Howell, Mich. (WLNS/WHMI) — Cleary University has switched to remote learning for the rest of the current semester, WHMI reports.

Interim President Emily Barnes told students and staff on Monday that nearly 50% of the university’s students in residence halls at their Genoa Township campus are in quarantine after two students tested positive after attending a recent off-campus party hosted by a student-athlete.

According to the interim president, a COVID-positive person attended the party. That person was in close contact with another Cleary athlete, who continued attending team events and workouts despite knowing that the first person was actively sick with COVID-19 symptoms.

Interim President Barnes referred to the act as “irresponsible and selfish” for students who knowingly exceeded the CDC recommended gathering limits amid a pandemic, WHMI reported.

“Off-campus behaviors affect on-campus possibilities. Today, almost half of Cleary students in residence halls are in quarantine. Students who did not attend this party fear they will take the virus home to high-risk family members, and they are right to be afraid, and angry.”

The host of the party and the person who withheld information may also face suspension or expulsion for their “recklessness” following the judicial process laid out by the Student Code of Conduct.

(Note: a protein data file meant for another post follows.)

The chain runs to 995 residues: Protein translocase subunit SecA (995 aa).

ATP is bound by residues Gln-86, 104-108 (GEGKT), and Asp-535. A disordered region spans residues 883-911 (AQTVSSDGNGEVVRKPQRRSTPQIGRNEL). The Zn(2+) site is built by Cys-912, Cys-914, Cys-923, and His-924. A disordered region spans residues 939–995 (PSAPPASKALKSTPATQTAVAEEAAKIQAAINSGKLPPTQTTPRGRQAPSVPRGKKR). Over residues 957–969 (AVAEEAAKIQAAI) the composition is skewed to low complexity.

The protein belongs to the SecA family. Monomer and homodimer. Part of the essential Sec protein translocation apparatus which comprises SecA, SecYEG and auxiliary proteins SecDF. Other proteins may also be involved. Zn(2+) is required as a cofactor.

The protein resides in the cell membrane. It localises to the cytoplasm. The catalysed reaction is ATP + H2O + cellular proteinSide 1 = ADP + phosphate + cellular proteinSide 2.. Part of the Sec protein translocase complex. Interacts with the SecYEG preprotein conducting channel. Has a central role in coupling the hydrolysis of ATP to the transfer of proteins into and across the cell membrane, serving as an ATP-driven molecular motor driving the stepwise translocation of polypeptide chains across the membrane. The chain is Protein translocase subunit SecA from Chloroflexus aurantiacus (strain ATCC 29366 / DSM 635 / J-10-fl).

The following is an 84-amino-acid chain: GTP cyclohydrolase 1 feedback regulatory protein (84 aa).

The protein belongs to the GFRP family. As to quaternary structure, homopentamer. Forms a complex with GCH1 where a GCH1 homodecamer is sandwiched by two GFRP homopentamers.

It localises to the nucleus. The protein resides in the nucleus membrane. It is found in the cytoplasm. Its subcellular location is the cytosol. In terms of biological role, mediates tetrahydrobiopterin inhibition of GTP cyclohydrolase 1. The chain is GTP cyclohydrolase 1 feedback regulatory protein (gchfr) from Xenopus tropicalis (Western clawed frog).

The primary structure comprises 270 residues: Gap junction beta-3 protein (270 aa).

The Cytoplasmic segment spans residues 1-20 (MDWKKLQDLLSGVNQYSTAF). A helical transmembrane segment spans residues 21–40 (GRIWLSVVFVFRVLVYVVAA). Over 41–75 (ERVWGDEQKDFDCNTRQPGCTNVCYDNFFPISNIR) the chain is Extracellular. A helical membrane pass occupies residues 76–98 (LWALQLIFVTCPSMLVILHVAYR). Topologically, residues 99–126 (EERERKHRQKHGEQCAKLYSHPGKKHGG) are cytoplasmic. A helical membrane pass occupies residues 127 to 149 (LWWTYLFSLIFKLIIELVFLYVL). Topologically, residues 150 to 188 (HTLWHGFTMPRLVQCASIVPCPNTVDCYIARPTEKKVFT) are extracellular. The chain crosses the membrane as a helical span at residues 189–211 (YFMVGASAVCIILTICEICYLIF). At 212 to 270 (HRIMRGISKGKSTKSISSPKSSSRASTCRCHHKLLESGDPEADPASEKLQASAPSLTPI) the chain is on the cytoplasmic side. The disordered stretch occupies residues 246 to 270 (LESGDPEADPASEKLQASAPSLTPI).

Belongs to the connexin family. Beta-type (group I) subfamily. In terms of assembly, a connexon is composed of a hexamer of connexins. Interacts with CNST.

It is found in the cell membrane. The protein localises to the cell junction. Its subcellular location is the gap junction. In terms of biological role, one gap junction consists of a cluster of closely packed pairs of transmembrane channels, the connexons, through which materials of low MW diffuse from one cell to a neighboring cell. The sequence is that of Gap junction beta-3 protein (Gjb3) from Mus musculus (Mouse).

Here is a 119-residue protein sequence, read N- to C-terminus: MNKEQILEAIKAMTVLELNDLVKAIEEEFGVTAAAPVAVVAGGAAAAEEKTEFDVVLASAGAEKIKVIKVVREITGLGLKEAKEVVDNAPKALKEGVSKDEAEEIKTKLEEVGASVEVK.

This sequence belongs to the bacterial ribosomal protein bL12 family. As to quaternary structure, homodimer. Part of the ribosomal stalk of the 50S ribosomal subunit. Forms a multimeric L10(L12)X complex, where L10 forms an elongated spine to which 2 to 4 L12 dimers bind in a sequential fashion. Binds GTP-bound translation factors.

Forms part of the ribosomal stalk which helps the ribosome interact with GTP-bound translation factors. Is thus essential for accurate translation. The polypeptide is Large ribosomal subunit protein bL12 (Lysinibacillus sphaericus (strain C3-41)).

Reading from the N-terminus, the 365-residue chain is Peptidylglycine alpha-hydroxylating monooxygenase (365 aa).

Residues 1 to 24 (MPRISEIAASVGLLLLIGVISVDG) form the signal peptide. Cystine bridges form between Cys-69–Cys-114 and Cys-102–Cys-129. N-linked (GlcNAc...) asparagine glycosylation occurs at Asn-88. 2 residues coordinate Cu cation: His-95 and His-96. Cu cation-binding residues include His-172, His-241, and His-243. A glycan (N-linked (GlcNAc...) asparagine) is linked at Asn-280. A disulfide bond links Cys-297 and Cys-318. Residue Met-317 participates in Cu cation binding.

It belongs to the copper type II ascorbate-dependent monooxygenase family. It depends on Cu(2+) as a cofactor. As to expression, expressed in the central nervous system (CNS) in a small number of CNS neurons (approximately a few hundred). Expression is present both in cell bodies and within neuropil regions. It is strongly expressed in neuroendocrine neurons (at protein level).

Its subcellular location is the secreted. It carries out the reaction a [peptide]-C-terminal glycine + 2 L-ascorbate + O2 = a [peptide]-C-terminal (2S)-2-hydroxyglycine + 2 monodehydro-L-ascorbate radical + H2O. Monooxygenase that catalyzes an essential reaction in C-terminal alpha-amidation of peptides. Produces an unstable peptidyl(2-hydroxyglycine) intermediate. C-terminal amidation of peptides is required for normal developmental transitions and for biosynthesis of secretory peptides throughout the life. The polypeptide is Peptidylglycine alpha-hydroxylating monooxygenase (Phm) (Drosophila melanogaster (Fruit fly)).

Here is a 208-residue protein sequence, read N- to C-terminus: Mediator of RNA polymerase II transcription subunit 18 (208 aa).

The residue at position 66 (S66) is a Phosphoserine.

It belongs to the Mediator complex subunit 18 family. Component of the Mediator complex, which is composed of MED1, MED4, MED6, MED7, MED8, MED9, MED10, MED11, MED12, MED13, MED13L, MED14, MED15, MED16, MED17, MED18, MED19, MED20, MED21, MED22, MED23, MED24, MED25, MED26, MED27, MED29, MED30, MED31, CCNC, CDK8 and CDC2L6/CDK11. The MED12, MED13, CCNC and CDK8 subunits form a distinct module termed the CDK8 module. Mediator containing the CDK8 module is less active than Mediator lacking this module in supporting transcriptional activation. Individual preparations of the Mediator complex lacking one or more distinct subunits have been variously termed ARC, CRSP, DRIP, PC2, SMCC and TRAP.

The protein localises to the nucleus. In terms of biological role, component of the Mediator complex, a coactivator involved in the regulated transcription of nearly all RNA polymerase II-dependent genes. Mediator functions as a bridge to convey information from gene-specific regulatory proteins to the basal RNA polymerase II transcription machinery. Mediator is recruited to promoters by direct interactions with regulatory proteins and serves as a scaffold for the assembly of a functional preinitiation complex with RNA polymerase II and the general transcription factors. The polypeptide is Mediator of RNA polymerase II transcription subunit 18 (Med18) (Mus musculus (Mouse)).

“This event is even more unfortunate because of how easy it was to avoid it. I do believe we need to live with this pandemic and we can as long as we follow the basic safety measures put in place.”

Barnes concluded by urging “every single member of the Cleary community to be responsible during this time so we can return to in-person classes, student life, and a full athletic season in January.”

The decision to transition to remote learning comes amid a dramatic rise in COVID cases across Livingston County. A release last Friday from the Livingston County Health Department stated that both case counts and the positivity rate have more than doubled locally, endangering vulnerable populations and placing in-person instruction at risk.

The reporting in this article comes to us from WHMI.